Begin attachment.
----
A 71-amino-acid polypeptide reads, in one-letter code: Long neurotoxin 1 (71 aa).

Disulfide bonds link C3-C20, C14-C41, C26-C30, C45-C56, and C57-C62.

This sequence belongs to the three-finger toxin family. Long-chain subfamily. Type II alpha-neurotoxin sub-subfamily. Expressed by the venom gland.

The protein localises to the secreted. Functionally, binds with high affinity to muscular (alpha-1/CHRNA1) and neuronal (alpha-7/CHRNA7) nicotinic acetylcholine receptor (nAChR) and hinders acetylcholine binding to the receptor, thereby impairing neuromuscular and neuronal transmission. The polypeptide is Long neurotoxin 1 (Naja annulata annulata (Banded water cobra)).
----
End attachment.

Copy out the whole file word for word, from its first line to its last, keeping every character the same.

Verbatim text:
A 71-amino-acid polypeptide reads, in one-letter code: Long neurotoxin 1 (71 aa).

Disulfide bonds link C3-C20, C14-C41, C26-C30, C45-C56, and C57-C62.

This sequence belongs to the three-finger toxin family. Long-chain subfamily. Type II alpha-neurotoxin sub-subfamily. Expressed by the venom gland.

The protein localises to the secreted. Functionally, binds with high affinity to muscular (alpha-1/CHRNA1) and neuronal (alpha-7/CHRNA7) nicotinic acetylcholine receptor (nAChR) and hinders acetylcholine binding to the receptor, thereby impairing neuromuscular and neuronal transmission. The polypeptide is Long neurotoxin 1 (Naja annulata annulata (Banded water cobra)).